Liberty must be balanced with order but not abandoned


Your 17-year-old daughter, diagnosed with Hodgkin’s lymphoma, calmly but determinedly refuses chemotherapy.

Her refusal is not based on religious beliefs; she simply does not want to ingest poison in her body, suffering the side effects and incurring further damage to her internal organs.

What would you as a parent say?

Cassandra, the name given to a 17-year-old Connecticut student in state court documents, is such a person. Her mother supports her daughter’s wishes, but the Connecticut’s Department of Children and Families (DCF) disagrees.

The department seized Cassandra from her home, moved her to the Connecticut Children’s Medical Center in Hartford and forced her to receive chemotherapy there.

After two days, Cassandra refused further treatments and left the hospital and was missing for a week. Based on a trial court’s grant of authority, Cassandra was again seized by the DCF, moved to the hospital and force-fed the chemicals.

Welcome to 1984.

Legally, what is under consideration is the Connecticut’s Supreme Court’s consideration of the constitutionality of the “mature minor doctrine.” The doctrine, which is recognized by several states, not including Indiana, effectively permits 16- and 17-year-olds to prove they are mature enough to make challenging medical decisions for themselves.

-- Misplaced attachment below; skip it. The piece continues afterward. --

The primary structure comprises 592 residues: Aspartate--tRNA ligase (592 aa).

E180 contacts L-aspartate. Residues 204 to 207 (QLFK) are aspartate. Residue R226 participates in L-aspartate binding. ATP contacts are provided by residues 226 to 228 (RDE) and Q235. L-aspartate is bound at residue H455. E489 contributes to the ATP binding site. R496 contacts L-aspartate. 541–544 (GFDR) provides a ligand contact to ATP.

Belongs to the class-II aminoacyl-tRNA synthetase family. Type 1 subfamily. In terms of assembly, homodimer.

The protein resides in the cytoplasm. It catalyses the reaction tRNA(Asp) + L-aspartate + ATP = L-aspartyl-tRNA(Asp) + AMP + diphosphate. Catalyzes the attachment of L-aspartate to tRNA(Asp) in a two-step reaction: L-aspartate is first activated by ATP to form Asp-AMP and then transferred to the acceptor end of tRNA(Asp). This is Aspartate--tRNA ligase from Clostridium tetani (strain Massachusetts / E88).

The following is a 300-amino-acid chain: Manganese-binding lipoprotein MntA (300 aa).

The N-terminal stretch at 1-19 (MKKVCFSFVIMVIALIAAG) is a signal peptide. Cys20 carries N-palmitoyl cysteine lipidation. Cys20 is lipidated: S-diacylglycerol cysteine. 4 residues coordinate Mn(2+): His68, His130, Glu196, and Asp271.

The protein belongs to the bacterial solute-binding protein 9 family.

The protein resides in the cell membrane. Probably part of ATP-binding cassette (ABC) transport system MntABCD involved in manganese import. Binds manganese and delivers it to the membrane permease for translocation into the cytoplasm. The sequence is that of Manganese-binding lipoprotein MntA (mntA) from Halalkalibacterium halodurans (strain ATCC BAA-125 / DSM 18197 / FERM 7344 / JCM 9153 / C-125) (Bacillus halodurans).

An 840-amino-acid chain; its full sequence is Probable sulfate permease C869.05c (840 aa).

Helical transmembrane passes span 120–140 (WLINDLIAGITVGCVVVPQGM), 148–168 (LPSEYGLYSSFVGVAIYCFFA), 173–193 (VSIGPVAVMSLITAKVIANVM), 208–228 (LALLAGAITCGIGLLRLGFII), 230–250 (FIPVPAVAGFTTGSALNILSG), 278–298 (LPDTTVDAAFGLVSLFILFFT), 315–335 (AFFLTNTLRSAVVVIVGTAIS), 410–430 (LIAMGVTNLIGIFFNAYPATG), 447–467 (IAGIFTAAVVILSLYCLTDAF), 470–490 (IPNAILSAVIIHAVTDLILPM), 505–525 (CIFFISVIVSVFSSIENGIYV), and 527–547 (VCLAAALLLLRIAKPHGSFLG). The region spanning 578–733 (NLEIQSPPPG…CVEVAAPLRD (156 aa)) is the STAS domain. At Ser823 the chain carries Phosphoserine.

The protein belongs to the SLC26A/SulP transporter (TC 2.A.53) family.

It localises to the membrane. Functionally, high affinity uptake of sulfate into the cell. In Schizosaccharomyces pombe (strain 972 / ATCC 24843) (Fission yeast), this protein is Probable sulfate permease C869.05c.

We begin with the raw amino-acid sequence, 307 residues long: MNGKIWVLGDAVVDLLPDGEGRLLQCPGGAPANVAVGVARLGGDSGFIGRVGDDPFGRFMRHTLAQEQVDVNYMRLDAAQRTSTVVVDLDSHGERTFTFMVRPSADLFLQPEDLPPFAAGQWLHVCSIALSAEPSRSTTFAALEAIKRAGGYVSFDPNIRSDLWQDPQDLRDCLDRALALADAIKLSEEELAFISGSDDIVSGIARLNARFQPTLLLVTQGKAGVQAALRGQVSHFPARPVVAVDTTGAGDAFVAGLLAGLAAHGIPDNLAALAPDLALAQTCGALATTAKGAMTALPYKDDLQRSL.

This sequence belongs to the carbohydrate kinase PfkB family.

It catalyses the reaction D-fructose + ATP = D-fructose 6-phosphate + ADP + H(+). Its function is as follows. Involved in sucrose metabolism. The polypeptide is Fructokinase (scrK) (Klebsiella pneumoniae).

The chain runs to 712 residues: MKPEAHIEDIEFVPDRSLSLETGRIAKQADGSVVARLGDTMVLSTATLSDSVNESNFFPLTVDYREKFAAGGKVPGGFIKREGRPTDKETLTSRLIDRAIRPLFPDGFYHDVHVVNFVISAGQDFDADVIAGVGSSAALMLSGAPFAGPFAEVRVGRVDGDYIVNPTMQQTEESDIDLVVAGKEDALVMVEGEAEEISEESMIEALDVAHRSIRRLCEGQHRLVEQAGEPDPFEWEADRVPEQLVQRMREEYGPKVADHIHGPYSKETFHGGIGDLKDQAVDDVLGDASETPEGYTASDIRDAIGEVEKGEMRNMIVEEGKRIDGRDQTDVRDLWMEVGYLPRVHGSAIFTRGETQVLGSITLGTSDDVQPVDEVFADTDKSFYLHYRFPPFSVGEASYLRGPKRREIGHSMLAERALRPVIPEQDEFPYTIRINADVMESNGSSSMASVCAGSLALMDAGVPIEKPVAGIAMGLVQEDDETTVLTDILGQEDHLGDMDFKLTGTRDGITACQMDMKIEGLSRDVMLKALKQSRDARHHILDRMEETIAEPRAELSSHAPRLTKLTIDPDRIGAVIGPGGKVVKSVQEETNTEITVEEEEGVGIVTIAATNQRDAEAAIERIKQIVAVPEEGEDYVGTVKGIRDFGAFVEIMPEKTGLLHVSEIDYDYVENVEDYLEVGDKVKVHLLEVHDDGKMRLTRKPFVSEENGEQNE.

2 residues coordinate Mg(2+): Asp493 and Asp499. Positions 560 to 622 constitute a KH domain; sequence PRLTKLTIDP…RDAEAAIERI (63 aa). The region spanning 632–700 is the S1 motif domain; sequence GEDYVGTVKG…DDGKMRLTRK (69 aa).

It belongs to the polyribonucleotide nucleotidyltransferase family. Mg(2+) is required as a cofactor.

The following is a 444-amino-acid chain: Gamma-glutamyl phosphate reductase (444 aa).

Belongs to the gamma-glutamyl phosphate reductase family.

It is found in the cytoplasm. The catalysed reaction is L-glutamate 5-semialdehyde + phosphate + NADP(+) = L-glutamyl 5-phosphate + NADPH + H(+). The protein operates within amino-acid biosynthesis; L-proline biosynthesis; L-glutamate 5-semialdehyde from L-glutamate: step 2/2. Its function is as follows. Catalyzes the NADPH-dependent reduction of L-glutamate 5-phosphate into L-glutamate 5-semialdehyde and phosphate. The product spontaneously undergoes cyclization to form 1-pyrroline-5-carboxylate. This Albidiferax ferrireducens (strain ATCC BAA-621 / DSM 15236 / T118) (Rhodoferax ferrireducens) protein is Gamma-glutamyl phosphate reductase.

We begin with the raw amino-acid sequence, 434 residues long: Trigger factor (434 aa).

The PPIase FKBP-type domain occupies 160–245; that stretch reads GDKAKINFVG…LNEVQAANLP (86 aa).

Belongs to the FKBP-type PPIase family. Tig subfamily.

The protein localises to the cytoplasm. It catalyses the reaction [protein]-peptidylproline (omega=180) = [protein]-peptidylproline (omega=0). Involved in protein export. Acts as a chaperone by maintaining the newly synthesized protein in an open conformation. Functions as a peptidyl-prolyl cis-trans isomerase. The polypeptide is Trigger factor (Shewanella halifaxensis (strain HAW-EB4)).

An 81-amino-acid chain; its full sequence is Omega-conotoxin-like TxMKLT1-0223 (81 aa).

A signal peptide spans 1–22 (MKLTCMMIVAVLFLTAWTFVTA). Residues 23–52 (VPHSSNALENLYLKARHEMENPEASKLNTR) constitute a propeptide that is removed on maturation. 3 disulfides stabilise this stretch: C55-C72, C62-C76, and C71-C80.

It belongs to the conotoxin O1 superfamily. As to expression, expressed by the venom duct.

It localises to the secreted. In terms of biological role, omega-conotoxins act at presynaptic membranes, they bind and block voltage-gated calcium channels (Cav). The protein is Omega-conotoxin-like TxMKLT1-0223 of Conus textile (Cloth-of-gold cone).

The state should have the responsibility to make decisions, pass laws or enforce regulations that contribute to an individual’s and a society’s general well being or welfare, including physical health.

Liberty, though, is the responsibility of all of us. Liberty, or libertas, the freedom from state oppression, is the key value that our Founding Fathers knew separated us from other nations. It is at the heart of our constitutional rights.

Liberty must be balanced with order and security but it cannot be abandoned, suppressed or eliminated completely in favor of the other two values. If it is, then we no longer will live in a constitutional republic but in a centralized state-based country — no different than most European nations, whose citizenry long ago lost true freedom.

Stephen M. King, Ph.D., is an adjunct scholar of the Indiana Policy Review Foundation. Send comments to [email protected].

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